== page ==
Wyst: Alastor 1716 (1978), the third installment of Vance’s Alastor trilogy, falls somewhat outside the vengeance pattern of its two precursor installments although its denouement entails an act of supremely satisfying justice. Part of Wyst’s interest lies in the fact that it instantiates Vance’s knack for dystopian satire, the object of the satire being in this case the phenomenon of socialism, with its cult of egalitarianism. Before getting into the details, however, of Vance’s Spenglerian critique of the welfare state, a bit of context urges itself. The Alastor trilogy takes its overall title from its cosmic setting — Vance’s “Alastor Cluster.” As Wyst’s prefatory chapter explains, “Alastor Cluster, a node of thirty thousand live stars, uncounted dead hulks and vast quantities of interstellar detritus, clung to the inner rim of the galaxy with the Unfortunate Waste before, the Nonestic Gulf beyond and the Gaean Reach a sparkling haze to the side.” Of the thirty thousand solar systems that constitute the Cluster, three thousand are inhabited. The word alastor, not at all incidentally, stems from an ancient Greek name for an avenging spirit. The protagonists of Trullion and Marune indeed act as agents of retributive desert, but in matters of private offense. In Wyst Vance invokes justice rather than vengeance. In the early chapters of the novel, Vance’s protagonist and point-of-view character Jantiff Ravensroke functions as a perceptive visitor to and observer of the planetary “Egalist” society of Wyst. Readers gain their sense of Wyst’s cultural physiognomy through Ravensroke’s experiences, as he attempts to assimilate himself in a new and in many ways shocking environment. In the later chapters of the novel, while becoming increasingly involved with his new acquaintances, Ravensroke functions as a responsible citizen of the Cluster who feels the moral compulsion, at rising risk to his life, to report to the highest authority about wicked machinations unfolding on Wyst concerning which he has apprised himself. Ravensroke’s visit to Wyst, which he had undertaken for artistic reasons, becomes an ordeal and, pitting himself against a murderous conspiracy, he discovers his capacity for heroic action.
The highest authority in Alastor Cluster resides in the office of the Connatic. In the Connatic, Vance has taken a somewhat preposterous stock figure from pulp-era science fiction — the sovereign of a stellar empire, as in Edmund Hamilton’s Star Kings or Isaac Asimov’s Foundation trilogy — and reinvented it in his own masterful way. The Connatic, who rules the Cluster from a towering architectural complex at archipelagic Lusz on the planet Numenes, incorporates traits from Shakespeare’s Henry IV and from the Stoic emperor Marcus Aurelius. Like Henry IV, the Connatic sometimes goes in disguise among his people in order to discover their disposition. Like Marcus Aurelius, the Connatic is a philosopher who is nevertheless prepared to act, having at his command an immense and super-competent diplomatic corps and the “Whelm,” a potent military force. In the opening chapter of Wyst, receiving four representatives of the Egalist society in his tower, and being criticized by one of them for his “position of unnatural privilege,” the Connatic replies: “I am I, who by reason of events beyond my control am Connatic. If I were someone else, I would not be Connatic; this is indisputable.” In that hypothetical case, however, “He, like I, would ponder the singularity of his condition.” The irascible ambassadors know not what to make of it. They take up again their crass demands on behalf of their world. The Connatic, whose name implies the cognitive faculty, knows these petitioners for precisely who they are. Vance bestows on the Connatic an encyclopedic knowledge of the planetary societies that he oversees and a near-instantaneous and deeply penetrating intuition in respect of character-nuance and political implication. He, too, is practiced in the Spenglerian art of physiognomic tact.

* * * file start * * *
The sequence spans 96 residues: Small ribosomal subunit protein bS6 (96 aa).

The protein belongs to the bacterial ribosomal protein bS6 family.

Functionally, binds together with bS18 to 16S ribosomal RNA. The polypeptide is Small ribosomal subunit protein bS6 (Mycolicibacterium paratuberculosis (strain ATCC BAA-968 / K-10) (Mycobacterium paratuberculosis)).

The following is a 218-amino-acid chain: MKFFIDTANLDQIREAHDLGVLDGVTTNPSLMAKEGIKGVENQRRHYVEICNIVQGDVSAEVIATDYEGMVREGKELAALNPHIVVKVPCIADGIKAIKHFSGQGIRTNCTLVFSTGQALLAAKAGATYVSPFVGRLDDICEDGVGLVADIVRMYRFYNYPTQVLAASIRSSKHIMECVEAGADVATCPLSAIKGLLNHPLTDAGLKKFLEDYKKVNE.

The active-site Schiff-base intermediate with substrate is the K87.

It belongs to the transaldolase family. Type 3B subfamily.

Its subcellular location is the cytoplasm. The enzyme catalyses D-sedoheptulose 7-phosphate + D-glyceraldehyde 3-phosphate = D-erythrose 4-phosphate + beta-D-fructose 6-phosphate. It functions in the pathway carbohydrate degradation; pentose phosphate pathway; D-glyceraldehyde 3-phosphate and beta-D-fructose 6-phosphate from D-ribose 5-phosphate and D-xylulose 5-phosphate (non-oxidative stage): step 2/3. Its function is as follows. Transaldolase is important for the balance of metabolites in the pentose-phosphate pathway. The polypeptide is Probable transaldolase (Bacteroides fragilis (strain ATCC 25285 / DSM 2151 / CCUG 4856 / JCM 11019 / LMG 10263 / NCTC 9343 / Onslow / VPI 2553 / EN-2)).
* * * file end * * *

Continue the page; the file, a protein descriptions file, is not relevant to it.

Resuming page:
That Ravensroke should come to the attention of the Connatic partakes of the inevitable. Vance has endowed on Ravensroke artistic percipience, curiosity, and openness to experience so that, in a novice’s way, he resembles the Connatic in his talents. Ravensroke originates on the many-islanded largely aquatic planet Zeck at a place called Frayness, where custom dictates that those entering on adulthood declare a profession and begin to fashion themselves to live by it. (In other words — the usual way of life!) Ravensroke finds that he cannot declare for any customary profession, although his family would like him to do so, but he knows himself to possess a contextually eccentric talent for landscape and portrait and he would like to cultivate it. One night, in order to escape the tension with his parents and siblings, Ravensroke appropriates the family houseboat and steers it to a remote place. At dusk, while “water moths fluttered among the leaves,” Ravensroke hears from the sea “the sound of quiet voices in measured discussion.” The “sea-voices” elude clear audition: “The meaning… always just evaded intelligibility.” These susurrations haunt Ravensroke, to use Vance’s verb; and his acknowledgment of them indicates both his attunement to the world and his talent for attentive, non-egocentric awareness of his environment.